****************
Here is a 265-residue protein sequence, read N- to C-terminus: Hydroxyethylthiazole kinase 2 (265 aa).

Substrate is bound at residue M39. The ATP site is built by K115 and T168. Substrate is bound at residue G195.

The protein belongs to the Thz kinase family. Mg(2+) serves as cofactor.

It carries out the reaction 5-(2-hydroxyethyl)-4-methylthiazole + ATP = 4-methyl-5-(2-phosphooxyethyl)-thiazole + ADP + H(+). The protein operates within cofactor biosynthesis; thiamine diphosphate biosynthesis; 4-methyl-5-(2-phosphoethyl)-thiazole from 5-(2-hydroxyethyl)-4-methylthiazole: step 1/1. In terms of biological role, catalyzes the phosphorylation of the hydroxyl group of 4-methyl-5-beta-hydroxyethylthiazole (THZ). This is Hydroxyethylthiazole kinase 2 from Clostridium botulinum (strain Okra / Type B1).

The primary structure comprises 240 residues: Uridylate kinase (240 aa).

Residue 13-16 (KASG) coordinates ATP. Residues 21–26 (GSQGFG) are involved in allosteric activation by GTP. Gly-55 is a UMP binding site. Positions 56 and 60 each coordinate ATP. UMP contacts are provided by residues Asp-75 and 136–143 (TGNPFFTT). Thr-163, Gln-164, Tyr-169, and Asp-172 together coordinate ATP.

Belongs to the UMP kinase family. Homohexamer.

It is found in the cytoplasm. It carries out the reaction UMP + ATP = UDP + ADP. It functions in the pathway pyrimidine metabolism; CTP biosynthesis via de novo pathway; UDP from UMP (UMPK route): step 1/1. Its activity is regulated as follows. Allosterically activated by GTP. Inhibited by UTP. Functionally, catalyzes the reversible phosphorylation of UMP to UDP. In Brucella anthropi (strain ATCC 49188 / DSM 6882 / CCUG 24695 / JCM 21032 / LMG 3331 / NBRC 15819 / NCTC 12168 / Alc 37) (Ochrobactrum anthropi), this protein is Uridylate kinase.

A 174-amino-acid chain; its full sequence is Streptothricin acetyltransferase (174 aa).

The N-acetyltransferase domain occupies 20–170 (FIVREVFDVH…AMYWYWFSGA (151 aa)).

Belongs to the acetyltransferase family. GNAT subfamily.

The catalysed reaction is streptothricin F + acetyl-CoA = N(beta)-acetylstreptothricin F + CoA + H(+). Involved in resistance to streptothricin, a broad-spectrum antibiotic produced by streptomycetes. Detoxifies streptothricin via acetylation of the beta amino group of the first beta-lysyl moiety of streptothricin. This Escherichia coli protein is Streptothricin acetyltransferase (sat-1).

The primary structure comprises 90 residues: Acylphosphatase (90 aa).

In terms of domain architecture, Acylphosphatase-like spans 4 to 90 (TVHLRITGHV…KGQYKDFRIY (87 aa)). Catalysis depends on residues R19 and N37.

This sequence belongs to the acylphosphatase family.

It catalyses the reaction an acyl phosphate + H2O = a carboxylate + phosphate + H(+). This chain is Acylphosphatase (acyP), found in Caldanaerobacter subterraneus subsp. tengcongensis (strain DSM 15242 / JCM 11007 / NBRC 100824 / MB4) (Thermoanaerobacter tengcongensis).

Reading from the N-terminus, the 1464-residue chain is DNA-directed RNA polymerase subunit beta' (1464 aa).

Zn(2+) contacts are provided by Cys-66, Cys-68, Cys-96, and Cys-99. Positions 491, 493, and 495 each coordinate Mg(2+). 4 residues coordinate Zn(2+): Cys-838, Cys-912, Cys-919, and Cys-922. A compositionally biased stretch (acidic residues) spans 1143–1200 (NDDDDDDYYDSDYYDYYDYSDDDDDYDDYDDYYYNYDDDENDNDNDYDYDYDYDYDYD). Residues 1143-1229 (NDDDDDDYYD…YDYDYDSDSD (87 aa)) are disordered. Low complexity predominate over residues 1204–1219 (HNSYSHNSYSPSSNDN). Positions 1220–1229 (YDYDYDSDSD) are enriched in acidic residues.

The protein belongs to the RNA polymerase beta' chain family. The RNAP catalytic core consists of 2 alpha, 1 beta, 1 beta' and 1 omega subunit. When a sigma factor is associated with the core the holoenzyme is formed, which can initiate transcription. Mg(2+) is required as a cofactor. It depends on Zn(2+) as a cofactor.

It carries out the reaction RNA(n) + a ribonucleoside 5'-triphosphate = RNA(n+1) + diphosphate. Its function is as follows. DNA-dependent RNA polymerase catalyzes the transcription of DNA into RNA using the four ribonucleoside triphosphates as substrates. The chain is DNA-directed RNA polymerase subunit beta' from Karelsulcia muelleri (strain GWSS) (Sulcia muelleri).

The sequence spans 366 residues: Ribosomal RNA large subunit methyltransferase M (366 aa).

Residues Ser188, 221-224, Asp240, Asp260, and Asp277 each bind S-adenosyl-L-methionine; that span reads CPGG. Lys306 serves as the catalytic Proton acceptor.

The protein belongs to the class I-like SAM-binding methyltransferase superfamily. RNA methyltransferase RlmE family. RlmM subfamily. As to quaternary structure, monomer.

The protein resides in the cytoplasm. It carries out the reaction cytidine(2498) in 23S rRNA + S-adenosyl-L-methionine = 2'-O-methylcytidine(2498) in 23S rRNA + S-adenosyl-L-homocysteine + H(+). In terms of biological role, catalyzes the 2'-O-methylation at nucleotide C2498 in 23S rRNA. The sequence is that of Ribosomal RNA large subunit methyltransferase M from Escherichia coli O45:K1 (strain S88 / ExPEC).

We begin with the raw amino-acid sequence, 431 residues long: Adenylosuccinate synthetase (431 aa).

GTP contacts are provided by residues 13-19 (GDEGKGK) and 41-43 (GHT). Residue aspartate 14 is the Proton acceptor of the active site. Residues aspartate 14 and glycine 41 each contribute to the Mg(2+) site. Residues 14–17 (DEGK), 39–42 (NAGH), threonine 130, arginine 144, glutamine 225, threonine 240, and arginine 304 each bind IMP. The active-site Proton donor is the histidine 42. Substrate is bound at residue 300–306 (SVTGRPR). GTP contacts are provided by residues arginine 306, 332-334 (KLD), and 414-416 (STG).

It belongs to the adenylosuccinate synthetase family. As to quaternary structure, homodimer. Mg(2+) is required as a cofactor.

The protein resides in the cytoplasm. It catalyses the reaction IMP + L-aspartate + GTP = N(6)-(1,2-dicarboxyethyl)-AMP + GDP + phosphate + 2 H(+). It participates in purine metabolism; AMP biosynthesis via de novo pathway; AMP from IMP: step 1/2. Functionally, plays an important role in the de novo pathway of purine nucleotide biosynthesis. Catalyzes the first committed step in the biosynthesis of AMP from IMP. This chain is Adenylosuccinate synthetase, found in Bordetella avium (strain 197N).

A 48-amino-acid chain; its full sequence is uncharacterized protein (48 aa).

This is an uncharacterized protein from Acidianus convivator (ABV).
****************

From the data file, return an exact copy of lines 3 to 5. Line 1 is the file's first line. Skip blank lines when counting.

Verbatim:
The protein belongs to the Thz kinase family. Mg(2+) serves as cofactor.

It carries out the reaction 5-(2-hydroxyethyl)-4-methylthiazole + ATP = 4-methyl-5-(2-phosphooxyethyl)-thiazole + ADP + H(+). The protein operates within cofactor biosynthesis; thiamine diphosphate biosynthesis; 4-methyl-5-(2-phosphoethyl)-thiazole from 5-(2-hydroxyethyl)-4-methylthiazole: step 1/1. In terms of biological role, catalyzes the phosphorylation of the hydroxyl group of 4-methyl-5-beta-hydroxyethylthiazole (THZ). This is Hydroxyethylthiazole kinase 2 from Clostridium botulinum (strain Okra / Type B1).

The primary structure comprises 240 residues: Uridylate kinase (240 aa).